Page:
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To Grow or Not to Grow(Peppers), that is the question

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Re: To Grow or Not to Grow(Peppers), that is the question

Post  sanderson on 2/16/2014, 3:13 pm

Boz, thanks for posting. I'm off to top my peppers!

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Re: To Grow or Not to Grow(Peppers), that is the question

Post  jmsieglaff on 2/16/2014, 4:38 pm

@meatburner wrote:
@jmsieglaff wrote:
@meatburner wrote:CC, we cut our sweet peppers grown from seed back to 4 bottom leaves.  It make a huge huge difference.  The plants are way stronger, bushier and production increases dramatically.  We have a nice long growing season here (about 180 days), which may make a difference.
I'm intrigued by this--part of me thinks to give it a try, but I could see myself chickening out.  When do you prune back--after planting out or as soon as they start growing 5th and 6th true leaves?
We prune this way before planting out into the garden.  The plants have been potted up at least once and then pruned this way.  It sounds drastic but works so well.
I'm thinking I'll do two plants with pruning this year and will plant them right next to the same variety without pruning.  I'll do it on one King of the North and one Yummy pepper.  I'll plan on pinching the main stem back as soon as the 3rd and 4th true leaves reach a decent size.

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Re: To Grow or Not to Grow(Peppers), that is the question

Post  Goosegirl on 2/16/2014, 5:03 pm

I think I will also plant my King of the North peppers NOW so that I will have time to grow and prune them.

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Re: To Grow or Not to Grow(Peppers), that is the question

Post  camprn on 2/16/2014, 5:25 pm

The middle box on the right are my poblano peppers about a week after planting and shortly before being pinched.


This is 3.5 months later. There are a lot of blooms on the plants too.

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Re: To Grow or Not to Grow(Peppers), that is the question

Post  Kate888 on 2/16/2014, 6:09 pm

Wow!  Lots of responses.  Okay, you've all convinced me to give it another try.  I had started Emerald Giant from seed the last two years.  2 years ago they didn't do well inside and I learned that it was because I kept them in the basement and it was too cold, so I ended up buying starts at the garden center.  Last year, I moved them into the warmer part of the house and they grew much, much better.  I also pinched off the blooms, but I guess I'll try to pruning back method.  I also just ordered some King of the North seed.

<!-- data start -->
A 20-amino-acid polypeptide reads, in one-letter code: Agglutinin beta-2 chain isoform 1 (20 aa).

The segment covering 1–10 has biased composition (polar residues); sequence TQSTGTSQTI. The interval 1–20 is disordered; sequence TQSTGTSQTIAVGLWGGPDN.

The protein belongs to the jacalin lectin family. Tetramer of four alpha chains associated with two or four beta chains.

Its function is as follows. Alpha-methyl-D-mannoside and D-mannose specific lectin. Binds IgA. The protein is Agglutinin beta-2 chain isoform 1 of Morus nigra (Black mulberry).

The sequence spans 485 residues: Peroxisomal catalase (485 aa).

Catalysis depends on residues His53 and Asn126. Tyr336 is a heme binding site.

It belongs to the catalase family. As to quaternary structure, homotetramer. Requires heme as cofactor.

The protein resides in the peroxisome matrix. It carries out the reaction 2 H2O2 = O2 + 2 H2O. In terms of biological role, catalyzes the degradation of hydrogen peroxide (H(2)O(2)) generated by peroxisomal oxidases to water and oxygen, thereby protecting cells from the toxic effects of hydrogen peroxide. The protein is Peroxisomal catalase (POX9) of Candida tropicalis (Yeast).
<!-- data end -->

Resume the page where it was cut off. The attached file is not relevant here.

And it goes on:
Thanks so much everyone!

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Re: To Grow or Not to Grow(Peppers), that is the question

Post  meatburner on 2/16/2014, 6:24 pm

camprn, did you prune yours back after planting out?  I do that inside after they get several sets of leaves or as they start to bloom.  The main reason is they can get too big inside before transplant time and cutting back really help the main stem bulk up.   think either way would be fine.


PS:  My DW and I were discussing this and we think we stuffed, and froze over 50 pepper for us in addition to what we had fresh and gave quite a few away.  This was from 8 plants of which one produced only one pepper.  That was the first year pruning the plants this way.

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Re: To Grow or Not to Grow(Peppers), that is the question

Post  boffer on 2/16/2014, 8:03 pm

@meatburner wrote:...we think we stuffed, and froze over 50 pepper for us in addition to what we had fresh and gave quite a few away.  This was from 8 plants of which one produced only one pepper.  That was the first year pruning the plants this way.

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Re: To Grow or Not to Grow(Peppers), that is the question

Post  meatburner on 2/16/2014, 8:16 pm

 .  Boffer, you know how gardening goes, we may not have enough for one meal this year.  It's the way gardening goes.  Thanks man!

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Re: To Grow or Not to Grow(Peppers), that is the question

Post  camprn on 2/16/2014, 9:30 pm

@meatburner wrote:camprn, did you prune yours back after planting out? .
I didn't prune them. I pinched them a few weeks after setting them in the garden. What a Face 

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Re: To Grow or Not to Grow(Peppers), that is the question

Post  meatburner on 2/16/2014, 10:02 pm

That sounds like a good way to increase productivity and have a healthy plant as well.  Thanks.

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Re: To Grow or Not to Grow(Peppers), that is the question